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Cycling Faster: Train for Speed on a Slower Steed


September 2017

I went out for a ride with a few friends on the Venge Saturday morning.  I was taking 3+ mile turns up front at 22 to 24 mph and I could have gone longer.  I felt like a Hundred Dollars.  I felt fast.

Since getting the Trek dialed in I’ve spent an inordinate amount of time on it.  A new, cheap mountain bike saddle has made it impossibly comfortable and I love the bike like never before.  It’s a crazy balance, really.  A cheap, semi-squishy saddle isn’t supposed to be that comfortable on a road bike, but it is. Everything I’ve ever read has said a saddle should be as hard as possible to allow for blood flow – the Bontrager saddle on my bike is anything but, and it works.  

I rode that bike for years with a Specialized Romin on the Trek.  The same saddle I have on my Venge, and the ride was a little harsher than that of the Venge:

So that meant it was easier to use the Trek as my rain bike – to use only in the event of a 20% or better chance of rain.  I never much cared for the Trek… maybe three times a summer and a little more often in Spring and Autumn, I’d take it out.

Then I changed everything on the Trek, including the wheels, over a few years:

The wheels are slow when compared with the wheels on the Venge.  The Trek wheels are cheap and heavy.  The Venge wheels are three-quarters of a pound lighter, have aero spokes, and cartridge bearings vs. the old-school cone and race loose bearing hubs of the Trek.  The wheels provide much of the speed disparity between the bikes.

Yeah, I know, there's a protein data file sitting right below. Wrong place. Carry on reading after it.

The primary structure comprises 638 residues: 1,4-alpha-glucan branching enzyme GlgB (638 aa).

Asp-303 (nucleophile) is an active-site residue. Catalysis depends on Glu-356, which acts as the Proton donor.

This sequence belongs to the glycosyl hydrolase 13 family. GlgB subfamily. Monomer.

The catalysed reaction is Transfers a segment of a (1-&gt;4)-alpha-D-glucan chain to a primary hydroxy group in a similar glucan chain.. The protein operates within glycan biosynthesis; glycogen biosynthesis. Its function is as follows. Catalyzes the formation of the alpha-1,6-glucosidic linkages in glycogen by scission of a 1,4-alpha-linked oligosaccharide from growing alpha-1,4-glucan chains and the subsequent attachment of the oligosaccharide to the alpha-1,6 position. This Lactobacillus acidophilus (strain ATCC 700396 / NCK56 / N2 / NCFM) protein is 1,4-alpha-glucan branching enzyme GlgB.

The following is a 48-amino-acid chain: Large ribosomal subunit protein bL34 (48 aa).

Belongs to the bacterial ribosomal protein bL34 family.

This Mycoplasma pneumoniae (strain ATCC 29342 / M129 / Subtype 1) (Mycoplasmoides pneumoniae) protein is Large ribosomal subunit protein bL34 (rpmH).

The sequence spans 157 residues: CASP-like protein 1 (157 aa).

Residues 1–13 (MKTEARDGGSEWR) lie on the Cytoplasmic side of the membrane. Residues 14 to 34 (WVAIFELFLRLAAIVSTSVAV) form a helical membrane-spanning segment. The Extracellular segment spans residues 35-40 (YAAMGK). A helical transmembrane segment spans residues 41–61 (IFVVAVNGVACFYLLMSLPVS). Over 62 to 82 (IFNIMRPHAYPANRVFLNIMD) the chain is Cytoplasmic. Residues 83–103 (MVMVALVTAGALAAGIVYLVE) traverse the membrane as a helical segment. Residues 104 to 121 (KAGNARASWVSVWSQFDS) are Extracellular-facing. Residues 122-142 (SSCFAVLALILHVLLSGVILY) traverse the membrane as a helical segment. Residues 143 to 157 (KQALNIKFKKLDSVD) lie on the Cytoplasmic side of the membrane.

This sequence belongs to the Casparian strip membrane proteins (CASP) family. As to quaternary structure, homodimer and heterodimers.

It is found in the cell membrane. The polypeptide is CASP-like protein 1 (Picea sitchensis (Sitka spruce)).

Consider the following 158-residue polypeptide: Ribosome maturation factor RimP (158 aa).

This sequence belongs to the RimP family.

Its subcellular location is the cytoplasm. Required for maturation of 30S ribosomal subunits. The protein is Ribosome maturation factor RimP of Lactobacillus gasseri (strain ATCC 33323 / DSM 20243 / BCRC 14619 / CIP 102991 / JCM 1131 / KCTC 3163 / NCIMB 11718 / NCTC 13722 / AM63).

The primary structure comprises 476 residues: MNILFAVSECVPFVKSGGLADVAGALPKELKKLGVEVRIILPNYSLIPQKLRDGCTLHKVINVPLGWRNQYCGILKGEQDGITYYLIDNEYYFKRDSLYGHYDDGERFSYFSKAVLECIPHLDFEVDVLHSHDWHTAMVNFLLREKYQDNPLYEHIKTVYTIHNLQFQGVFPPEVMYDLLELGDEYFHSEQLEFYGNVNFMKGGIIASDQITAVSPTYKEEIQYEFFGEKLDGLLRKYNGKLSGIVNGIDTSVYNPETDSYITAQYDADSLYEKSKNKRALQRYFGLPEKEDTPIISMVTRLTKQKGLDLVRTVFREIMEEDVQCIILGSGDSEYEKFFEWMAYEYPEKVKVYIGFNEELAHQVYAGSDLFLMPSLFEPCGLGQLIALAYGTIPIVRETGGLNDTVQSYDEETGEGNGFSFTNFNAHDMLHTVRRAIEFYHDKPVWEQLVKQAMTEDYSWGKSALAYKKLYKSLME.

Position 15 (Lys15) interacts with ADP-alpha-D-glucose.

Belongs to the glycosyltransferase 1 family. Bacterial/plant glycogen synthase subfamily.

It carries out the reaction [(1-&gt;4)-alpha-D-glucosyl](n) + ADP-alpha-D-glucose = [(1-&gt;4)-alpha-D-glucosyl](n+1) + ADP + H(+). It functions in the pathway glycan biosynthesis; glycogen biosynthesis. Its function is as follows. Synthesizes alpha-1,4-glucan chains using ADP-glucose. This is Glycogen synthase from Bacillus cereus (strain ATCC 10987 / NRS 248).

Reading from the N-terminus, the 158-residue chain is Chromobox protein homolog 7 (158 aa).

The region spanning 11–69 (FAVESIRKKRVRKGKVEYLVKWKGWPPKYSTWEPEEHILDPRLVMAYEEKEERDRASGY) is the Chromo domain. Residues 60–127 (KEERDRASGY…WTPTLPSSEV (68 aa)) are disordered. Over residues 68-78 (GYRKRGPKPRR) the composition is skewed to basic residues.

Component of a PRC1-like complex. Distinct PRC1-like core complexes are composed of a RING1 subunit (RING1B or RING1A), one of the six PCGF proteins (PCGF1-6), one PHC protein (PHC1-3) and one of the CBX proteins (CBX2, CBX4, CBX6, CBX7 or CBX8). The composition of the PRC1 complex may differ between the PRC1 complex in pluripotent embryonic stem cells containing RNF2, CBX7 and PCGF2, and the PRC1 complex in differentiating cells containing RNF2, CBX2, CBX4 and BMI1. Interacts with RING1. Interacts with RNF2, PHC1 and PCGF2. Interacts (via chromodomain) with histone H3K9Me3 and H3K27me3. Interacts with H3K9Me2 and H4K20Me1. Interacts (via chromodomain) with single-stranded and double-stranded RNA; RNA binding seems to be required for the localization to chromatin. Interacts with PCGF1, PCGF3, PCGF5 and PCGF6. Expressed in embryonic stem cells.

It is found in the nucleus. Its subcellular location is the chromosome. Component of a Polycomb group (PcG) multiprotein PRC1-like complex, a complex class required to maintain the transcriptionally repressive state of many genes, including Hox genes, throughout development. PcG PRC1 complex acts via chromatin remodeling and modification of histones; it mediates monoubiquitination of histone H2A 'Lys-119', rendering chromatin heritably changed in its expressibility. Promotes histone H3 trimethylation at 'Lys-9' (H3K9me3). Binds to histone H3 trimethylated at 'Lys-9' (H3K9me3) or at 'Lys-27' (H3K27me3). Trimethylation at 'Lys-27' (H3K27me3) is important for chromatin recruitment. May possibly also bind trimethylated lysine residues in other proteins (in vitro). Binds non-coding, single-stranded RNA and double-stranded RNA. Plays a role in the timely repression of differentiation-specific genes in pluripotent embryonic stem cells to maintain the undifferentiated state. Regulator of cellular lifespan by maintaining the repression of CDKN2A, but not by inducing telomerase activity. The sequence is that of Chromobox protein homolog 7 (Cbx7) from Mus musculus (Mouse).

Technology makes up a little more of the disparity.  Fourteen years of technological advances separate the two bikes, a lifetime of advancement, mean the Specialized is stiff where it needs to be (ie. the bottom bracket) and compliant where it matters for absorbing road imperfections.  It was, at the time it was manufactured, the ultimate aero-sprint bike.  The Trek, on the other hand, is a first-generation full carbon fiber frame.  Full carbon frames had only been in production for four years.  1993/1994, frames were lugged – carbon fiber tubes in aluminum or steel lugs.  In other words, there’s a lot of know-how packed into the period between 1993 and 2013.

Finally, aerodynamics make up the rest.  I’d be willing to bet the difference is as much as 10 watts, easy.  

Now, where this gets fun is that I actually find the Trek more enjoyable and comfortable to ride while it’s old-school cool, and beautiful to boot, if a little more work to ride.  I’ve spent a lot of time on the bike this year because it’s so much fun to ride… and that means I’ve become a lot stronger on the Venge.

I’ve trained and become faster simply by riding a slower bike.  If I add up the disadvantages, I can be looking at an extra 20-30 watts, then minus a few for comfort….  Could you use a 10% increase in your power output?

I don’t know any cyclist who would say no to that.  If you want to ride faster, pick up a set of slower, cheaper wheels you can put on your bike or ride a slower bike on everything but the fastest days.  Or, if you want to ride faster on the bike you have, pick up a set of good wheels.  Swap out the good for the bad on those days where you need a little boost.  It works 



  1. Just out of curiosity what saddle is that? I have been looking for a saddle that offers a bit more cushion (i have a Romin as well).

  2. steveinluton says:

    You want a slower heavier bike to train on, ride a Brompton 🙂 I get on the roadie after them and fly 😁

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